Chronic Sinusitis

Chronic sinusitis is a long-term swelling or infection of the sinuses. If sinusitis lasts more than 12 weeks (90 days), it is called chronic.

Front view of sinuses showing pale, swollen mucosa and mucus buildup.

What is chronic sinusitis?

Sinuses are air-filled spaces in the skull behind the face. They are kept moist and clean by a lining of mucosa. Things such as pollen, smoke, and chemical fumes can bother the mucosa. Constant exposure to irritants can cause ongoing swelling of this lining. It can also harm tiny hairlike cilia that cover the mucosa. Cilia help carry mucus toward the opening of the sinus. Damage to cilia keeps mucus from draining from the sinuses.

Causes of chronic sinusitis

Problems that irritate the mucosa or block drainage can lead to chronic sinusitis. These may include:

  • Infections

  • Chronic allergies

  • Nasal polyps, deviated septum, or other blockages

  • Ongoing exposure to irritants, such as cigarette smoke or fumes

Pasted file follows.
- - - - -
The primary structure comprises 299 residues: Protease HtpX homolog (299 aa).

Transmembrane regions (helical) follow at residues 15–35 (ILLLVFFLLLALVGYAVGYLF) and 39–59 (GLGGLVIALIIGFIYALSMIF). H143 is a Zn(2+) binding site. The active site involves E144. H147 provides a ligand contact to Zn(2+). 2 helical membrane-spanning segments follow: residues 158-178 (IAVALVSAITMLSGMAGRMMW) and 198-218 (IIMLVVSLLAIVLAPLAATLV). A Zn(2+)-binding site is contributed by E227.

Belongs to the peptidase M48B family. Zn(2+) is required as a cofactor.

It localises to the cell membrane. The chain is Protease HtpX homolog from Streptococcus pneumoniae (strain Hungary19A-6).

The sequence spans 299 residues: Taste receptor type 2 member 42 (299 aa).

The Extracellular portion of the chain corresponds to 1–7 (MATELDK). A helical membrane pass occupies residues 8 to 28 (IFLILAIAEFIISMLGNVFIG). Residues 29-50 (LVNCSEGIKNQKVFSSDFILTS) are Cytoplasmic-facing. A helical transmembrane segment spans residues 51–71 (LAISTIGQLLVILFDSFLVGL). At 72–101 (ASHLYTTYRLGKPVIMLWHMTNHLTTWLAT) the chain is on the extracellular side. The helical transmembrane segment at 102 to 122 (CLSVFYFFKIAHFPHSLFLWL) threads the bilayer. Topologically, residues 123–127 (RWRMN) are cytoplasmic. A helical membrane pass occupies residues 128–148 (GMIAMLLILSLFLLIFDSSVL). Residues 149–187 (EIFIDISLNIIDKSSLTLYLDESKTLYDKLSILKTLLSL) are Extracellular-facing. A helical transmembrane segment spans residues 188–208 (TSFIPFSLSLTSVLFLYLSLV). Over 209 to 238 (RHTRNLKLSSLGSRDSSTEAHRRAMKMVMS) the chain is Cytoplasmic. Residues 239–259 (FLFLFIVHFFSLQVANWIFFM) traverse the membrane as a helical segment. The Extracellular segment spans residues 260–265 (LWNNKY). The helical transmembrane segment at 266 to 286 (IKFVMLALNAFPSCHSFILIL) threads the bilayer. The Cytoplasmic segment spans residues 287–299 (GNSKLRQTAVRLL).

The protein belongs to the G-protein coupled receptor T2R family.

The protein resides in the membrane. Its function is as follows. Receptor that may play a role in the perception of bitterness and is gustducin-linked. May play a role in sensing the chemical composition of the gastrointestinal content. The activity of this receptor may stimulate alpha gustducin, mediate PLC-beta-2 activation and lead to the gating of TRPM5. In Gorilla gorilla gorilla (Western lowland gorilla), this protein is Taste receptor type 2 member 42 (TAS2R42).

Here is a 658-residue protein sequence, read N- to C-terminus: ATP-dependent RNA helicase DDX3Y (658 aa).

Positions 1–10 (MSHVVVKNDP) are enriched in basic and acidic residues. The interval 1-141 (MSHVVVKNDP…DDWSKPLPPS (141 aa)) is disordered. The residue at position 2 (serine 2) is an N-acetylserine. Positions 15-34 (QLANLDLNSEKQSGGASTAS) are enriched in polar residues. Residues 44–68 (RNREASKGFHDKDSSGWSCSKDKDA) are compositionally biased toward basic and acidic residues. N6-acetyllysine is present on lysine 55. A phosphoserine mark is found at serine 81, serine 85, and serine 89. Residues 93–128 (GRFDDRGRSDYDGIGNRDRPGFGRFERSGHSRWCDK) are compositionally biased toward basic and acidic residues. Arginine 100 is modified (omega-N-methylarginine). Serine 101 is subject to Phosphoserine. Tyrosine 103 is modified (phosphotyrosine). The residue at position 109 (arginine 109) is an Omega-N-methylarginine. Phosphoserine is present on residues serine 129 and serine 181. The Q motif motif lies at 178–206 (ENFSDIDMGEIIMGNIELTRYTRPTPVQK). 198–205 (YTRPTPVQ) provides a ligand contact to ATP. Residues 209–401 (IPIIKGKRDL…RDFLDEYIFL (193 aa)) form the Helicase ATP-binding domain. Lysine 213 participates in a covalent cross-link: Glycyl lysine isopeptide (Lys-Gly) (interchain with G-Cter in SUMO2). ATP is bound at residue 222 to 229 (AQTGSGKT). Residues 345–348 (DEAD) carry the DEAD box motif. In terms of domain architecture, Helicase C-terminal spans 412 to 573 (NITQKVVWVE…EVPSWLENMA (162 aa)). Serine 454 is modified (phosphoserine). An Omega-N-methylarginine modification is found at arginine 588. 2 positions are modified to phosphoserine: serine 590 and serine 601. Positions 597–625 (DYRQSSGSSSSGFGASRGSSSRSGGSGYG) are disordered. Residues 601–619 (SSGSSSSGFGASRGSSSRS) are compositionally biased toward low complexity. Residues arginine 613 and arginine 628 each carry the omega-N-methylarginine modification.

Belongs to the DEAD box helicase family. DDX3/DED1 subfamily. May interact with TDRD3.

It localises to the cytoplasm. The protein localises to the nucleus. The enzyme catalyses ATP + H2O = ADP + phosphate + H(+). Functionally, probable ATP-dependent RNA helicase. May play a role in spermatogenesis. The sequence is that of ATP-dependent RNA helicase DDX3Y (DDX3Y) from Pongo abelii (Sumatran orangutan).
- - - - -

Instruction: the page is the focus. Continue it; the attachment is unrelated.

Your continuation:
• Asthma

  • Acute sinusitis that keeps coming back

Common symptoms of chronic sinusitis

Symptoms may include:

  • Facial pain and pressure

  • Headache and sinus pain

  • Nasal congestion

  • Thick, colored drainage from the nose

  • Thick mucus draining down the back of the throat (postnasal drainage)

  • Loss of smell

  • Fever

  • Cough

  • Sore throat

Diagnosing chronic sinusitis

Your healthcare provider will ask about your symptoms and past health. He or she will look at your nose and face. You may have imaging studies such as an X-ray or CT scan of the sinuses. Your healthcare provider may also take a sample of the drainage to check for bacteria. You may also have an endoscopy. During this test, the healthcare provider puts a lighted tube up your nose to look at your sinuses.

Treating chronic sinusitis

The goal of treatment is to reduce irritation and swelling. Your plan may involve:

  • Taking medicines. Your healthcare provider may give you medicines to reduce the amount of mucus and swelling. These help unblock the sinuses and let them drain. You will need to take antibiotics if you have a bacterial infection.

  • Flushing your sinuses. Your healthcare provider may suggest sinus irrigation. This is flushing your sinuses with saltwater or saline solution. This helps to clear out mucus.

  • Controlling allergies. If you have allergies, you should have a plan to help control them. You may need to take medicines or get allergy shots.

  • Controlling nasal irritants. If you smoke, ask your healthcare provider for help to stop.

  • Having surgery. In some cases, you may need surgery on the nose, sinuses, or both. This can improve sinus drainage or remove nasal blockages.